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Geostationary satellites are in the equatorial orbit at 36,000km altitude where the orbit period is 23 hours 56 minutes. This ensures that they remain in the same position in the sky as viewed from Earth. This image shows the Astra satellites at longitude 31.5 degrees E. Because the telescope is tracking the stars it is the satellites that appear as trails. Although nominally at the same position in practice they are maintained within a fraction of a degree of nominal.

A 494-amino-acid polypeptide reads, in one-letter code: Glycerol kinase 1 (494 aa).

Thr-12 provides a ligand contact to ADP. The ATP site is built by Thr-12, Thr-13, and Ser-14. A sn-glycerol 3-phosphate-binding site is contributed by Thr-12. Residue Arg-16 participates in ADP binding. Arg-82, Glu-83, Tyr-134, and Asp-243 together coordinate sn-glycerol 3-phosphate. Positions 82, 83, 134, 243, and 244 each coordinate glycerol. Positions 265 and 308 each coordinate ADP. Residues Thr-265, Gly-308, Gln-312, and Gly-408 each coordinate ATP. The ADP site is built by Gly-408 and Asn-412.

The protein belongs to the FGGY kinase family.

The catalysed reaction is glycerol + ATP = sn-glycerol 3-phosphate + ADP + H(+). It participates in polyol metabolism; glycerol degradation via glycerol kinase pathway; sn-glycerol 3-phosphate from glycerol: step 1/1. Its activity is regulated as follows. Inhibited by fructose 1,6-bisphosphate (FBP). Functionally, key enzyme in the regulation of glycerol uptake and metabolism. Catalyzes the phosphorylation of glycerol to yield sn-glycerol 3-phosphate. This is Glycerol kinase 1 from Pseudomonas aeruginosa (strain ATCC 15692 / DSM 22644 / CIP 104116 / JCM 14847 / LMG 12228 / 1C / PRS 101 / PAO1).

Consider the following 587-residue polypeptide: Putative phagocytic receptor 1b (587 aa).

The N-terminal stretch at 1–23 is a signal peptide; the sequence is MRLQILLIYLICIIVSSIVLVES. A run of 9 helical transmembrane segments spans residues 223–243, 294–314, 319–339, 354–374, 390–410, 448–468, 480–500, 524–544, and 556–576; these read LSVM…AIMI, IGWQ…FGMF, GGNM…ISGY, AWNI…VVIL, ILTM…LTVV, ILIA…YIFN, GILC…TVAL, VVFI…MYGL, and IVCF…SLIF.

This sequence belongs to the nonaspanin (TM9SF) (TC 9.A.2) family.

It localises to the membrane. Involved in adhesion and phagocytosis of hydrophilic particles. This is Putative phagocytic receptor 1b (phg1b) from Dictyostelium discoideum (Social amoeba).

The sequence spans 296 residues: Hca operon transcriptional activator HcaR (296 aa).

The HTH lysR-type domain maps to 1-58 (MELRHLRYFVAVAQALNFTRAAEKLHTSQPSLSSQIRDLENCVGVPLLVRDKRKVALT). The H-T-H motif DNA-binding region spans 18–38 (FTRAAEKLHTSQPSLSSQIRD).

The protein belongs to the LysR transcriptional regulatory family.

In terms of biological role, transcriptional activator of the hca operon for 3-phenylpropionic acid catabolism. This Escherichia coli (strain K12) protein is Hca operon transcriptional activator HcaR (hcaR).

Note the different trail followed by one of the satellites which moved about 0.012 degree south during the exposure. That is probably a defunct satellite for which the N-S station-keeping has been terminated. In other exposures its trail was seen to be varying in brightness.

Can you spot the two galaxies that were passing by the satellites at the time this image was made?

The satellites were imaged here using the piggybacked Sywatcher 100mm refractor and f6.7 focal reducer with the Starlight Xpress SXV H16 CCD camera. The width of the field of view is 1.4 degrees. Exposure was 30 seconds, during which the telescope moved 0.125 degree. [Jefferis]